Nigeria’s Tinubu swears in 45 ministers amid concerns over growth, insecurity

By Felix Onuah

ABUJA (Reuters) – Nigerian President Bola Tinubu on Monday swore in 45 ministers to a new cabinet that must get to grips with tackling the problems of sluggish growth, a weak currency and high inflation in Africa’s largest economy.

The country also faces widespread insecurity, including the theft of crude oil by criminal gangs.

The ceremony took place nearly three months after Tinubu took office on May 29 after winning a disputed presidential election in February which is being challenged by his main opponents in court.

“Your obligation is to return public faith in government so that our people can once again believe in government,” Tinubu told the new ministers.

The new cabinet will have to confront sluggish growth, caused by a previous collapse in oil prices that weakened the currency, slashed government revenues and drove up inflation.

It must also try to win back foreign investors who fled as currency controls were introduced in 2016.

Tinubu, 71, who is chairman of regional bloc ECOWAS, is working with other heads of government in West Africa to find a solution to the crisis in Niger where a military junta has seized power.

He has embarked on some of the boldest reforms that Nigeria has seen in years, including scrapping a popular but costly petrol subsidy and removing exchange rate restrictions. The naira has weakened to record lows.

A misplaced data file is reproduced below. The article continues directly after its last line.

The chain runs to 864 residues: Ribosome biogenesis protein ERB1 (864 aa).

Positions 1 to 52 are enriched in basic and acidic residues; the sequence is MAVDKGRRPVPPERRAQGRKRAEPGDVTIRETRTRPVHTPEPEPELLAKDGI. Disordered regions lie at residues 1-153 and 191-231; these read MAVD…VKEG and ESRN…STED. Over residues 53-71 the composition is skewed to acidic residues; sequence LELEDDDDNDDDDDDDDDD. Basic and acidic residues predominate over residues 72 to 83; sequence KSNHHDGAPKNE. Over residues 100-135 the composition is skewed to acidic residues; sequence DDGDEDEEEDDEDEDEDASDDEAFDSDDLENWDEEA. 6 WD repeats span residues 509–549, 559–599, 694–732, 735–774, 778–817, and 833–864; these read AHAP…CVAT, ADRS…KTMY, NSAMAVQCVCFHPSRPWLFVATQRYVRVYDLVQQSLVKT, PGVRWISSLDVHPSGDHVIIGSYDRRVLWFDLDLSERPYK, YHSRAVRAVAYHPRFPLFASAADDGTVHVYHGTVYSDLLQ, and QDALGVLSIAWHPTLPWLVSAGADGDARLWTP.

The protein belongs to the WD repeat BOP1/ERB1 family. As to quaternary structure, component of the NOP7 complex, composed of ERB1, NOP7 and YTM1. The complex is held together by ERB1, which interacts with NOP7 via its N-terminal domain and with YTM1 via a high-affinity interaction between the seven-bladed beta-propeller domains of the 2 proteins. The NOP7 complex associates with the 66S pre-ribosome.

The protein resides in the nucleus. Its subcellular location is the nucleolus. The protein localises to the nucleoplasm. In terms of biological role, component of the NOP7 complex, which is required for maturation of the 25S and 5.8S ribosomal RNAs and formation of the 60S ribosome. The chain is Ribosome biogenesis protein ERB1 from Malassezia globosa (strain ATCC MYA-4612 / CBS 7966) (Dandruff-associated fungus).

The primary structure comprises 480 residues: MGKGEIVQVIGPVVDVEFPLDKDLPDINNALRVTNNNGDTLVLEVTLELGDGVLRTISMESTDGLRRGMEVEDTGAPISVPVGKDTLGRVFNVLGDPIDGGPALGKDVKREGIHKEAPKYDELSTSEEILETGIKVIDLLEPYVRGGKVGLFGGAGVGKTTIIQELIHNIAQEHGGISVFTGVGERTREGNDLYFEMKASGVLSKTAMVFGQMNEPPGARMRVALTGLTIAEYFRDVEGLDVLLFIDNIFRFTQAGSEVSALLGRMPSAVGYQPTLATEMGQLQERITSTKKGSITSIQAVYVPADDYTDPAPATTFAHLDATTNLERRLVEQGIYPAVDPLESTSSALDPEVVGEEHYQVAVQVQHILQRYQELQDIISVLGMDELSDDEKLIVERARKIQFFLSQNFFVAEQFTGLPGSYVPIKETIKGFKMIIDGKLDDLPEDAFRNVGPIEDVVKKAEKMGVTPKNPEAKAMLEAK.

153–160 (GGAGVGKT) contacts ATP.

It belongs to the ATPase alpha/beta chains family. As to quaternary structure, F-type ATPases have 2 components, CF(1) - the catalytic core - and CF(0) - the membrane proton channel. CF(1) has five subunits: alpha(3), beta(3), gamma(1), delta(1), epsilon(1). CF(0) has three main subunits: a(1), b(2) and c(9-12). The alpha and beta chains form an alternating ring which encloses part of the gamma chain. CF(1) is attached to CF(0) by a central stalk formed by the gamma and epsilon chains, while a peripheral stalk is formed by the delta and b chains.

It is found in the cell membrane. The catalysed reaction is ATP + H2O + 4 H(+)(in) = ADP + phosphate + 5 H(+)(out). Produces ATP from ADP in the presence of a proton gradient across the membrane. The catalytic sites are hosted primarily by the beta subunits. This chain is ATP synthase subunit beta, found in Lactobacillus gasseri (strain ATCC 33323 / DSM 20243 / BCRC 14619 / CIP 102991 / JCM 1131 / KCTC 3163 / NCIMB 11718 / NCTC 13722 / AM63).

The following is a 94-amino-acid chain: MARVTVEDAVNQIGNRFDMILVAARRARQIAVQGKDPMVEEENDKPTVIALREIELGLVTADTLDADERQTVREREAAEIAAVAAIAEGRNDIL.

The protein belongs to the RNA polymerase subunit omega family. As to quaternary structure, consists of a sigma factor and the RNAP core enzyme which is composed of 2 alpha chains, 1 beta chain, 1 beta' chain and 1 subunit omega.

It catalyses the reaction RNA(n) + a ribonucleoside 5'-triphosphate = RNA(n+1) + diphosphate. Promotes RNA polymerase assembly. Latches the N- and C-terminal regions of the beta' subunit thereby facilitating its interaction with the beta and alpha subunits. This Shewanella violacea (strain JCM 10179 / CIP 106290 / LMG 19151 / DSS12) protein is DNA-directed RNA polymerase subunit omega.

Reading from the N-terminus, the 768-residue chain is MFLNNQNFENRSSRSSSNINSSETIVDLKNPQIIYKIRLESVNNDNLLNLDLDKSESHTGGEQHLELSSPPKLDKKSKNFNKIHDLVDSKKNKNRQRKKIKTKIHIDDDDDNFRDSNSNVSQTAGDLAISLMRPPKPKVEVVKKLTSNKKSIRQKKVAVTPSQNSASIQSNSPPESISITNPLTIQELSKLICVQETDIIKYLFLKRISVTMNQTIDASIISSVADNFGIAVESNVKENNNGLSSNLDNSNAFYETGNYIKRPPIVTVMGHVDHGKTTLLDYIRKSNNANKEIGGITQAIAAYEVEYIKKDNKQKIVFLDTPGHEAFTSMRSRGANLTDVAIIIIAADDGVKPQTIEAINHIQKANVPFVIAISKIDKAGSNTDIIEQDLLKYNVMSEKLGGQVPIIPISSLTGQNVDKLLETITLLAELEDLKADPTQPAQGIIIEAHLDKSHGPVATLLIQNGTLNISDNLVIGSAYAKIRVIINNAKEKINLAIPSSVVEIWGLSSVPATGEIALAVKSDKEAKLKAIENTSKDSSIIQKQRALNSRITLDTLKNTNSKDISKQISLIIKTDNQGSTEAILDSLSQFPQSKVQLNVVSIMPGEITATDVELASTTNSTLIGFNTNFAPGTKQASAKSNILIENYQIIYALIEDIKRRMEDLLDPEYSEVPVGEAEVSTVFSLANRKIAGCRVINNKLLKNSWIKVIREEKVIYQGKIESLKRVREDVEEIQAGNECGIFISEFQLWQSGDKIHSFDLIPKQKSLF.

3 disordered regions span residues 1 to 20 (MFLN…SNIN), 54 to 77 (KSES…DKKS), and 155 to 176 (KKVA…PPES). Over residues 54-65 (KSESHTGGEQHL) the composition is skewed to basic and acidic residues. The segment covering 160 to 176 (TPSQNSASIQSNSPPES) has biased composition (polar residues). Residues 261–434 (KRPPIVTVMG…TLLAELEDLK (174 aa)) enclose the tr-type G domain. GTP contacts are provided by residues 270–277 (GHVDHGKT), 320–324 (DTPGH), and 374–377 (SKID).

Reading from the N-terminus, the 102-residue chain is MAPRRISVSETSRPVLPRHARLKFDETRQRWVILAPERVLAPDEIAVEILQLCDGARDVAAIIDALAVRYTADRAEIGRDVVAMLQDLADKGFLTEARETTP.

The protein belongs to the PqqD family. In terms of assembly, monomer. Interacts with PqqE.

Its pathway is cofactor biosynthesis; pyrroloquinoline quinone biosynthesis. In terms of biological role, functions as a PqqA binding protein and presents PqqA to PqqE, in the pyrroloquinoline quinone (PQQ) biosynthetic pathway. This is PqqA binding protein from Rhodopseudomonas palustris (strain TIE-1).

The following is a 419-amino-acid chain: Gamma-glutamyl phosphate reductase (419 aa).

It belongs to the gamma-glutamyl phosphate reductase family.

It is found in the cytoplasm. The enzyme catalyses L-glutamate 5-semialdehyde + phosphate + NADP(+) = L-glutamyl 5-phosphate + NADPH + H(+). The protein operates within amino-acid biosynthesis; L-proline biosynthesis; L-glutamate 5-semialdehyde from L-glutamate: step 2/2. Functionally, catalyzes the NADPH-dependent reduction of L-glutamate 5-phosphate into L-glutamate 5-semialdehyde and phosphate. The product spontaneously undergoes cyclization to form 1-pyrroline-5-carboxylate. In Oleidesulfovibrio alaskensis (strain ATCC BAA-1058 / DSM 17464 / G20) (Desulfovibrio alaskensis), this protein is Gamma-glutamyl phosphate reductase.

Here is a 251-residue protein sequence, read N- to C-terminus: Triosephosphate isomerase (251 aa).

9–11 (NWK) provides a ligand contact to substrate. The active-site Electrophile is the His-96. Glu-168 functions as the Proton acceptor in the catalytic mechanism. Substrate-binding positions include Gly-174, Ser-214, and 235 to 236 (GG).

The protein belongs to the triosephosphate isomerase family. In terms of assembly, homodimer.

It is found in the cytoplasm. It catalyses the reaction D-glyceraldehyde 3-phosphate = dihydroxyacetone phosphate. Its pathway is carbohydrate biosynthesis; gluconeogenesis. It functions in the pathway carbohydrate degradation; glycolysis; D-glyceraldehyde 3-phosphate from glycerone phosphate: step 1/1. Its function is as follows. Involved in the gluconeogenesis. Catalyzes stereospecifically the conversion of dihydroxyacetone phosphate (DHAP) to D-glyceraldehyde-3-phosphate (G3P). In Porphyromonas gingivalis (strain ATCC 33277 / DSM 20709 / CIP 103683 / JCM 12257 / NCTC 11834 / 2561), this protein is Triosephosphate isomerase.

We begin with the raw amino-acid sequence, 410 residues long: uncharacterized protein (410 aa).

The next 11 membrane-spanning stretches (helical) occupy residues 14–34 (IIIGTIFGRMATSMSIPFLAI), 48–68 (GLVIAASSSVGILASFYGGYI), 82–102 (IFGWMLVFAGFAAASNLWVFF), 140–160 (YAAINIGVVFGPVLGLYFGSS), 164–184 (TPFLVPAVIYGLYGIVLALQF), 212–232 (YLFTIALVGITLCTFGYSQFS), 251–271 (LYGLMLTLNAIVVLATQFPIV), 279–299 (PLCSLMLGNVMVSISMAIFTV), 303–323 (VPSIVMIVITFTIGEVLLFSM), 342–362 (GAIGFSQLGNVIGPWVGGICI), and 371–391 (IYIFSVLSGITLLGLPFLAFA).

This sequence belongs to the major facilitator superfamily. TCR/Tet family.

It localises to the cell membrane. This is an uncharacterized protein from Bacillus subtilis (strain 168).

The reforms are a gamble to try to kick-start growth but inflation has soared, worsening a cost of living crisis for Africa’s most populous nation. Nigeria will release its second-quarter growth data on Friday, the first after Tinubu initiated the reforms.

Tinubu, appointed former investment banker Olawale Edun as finance minister and coordinating minister for the economy. He named Heineken Lokpobiri as junior minister of petroleum and Ekperipe Ekpo as junior minister of gas resources.

A main petroleum minister has yet to be appointed, spokesman Ajuri Ngelale said.

Tinubu’s cabinet is bigger than that of his predecessor, Muhammadu Buhari, who had 36 ministers in his first terms and 43 in his second term in office. Under the law, the president must include a member from each of the country’s 36 states.

Most cabinet members are political veterans, many of whom were key players in Tinubu’s election campaign.

“I believe in you that government can be a positive force for transformation and the vehicle for the collective progress of this country,” Tinubu said.

(Reporting by Felix Onuah, Writing by Chijioke Ohuocha, Editing by Angus MacSwan)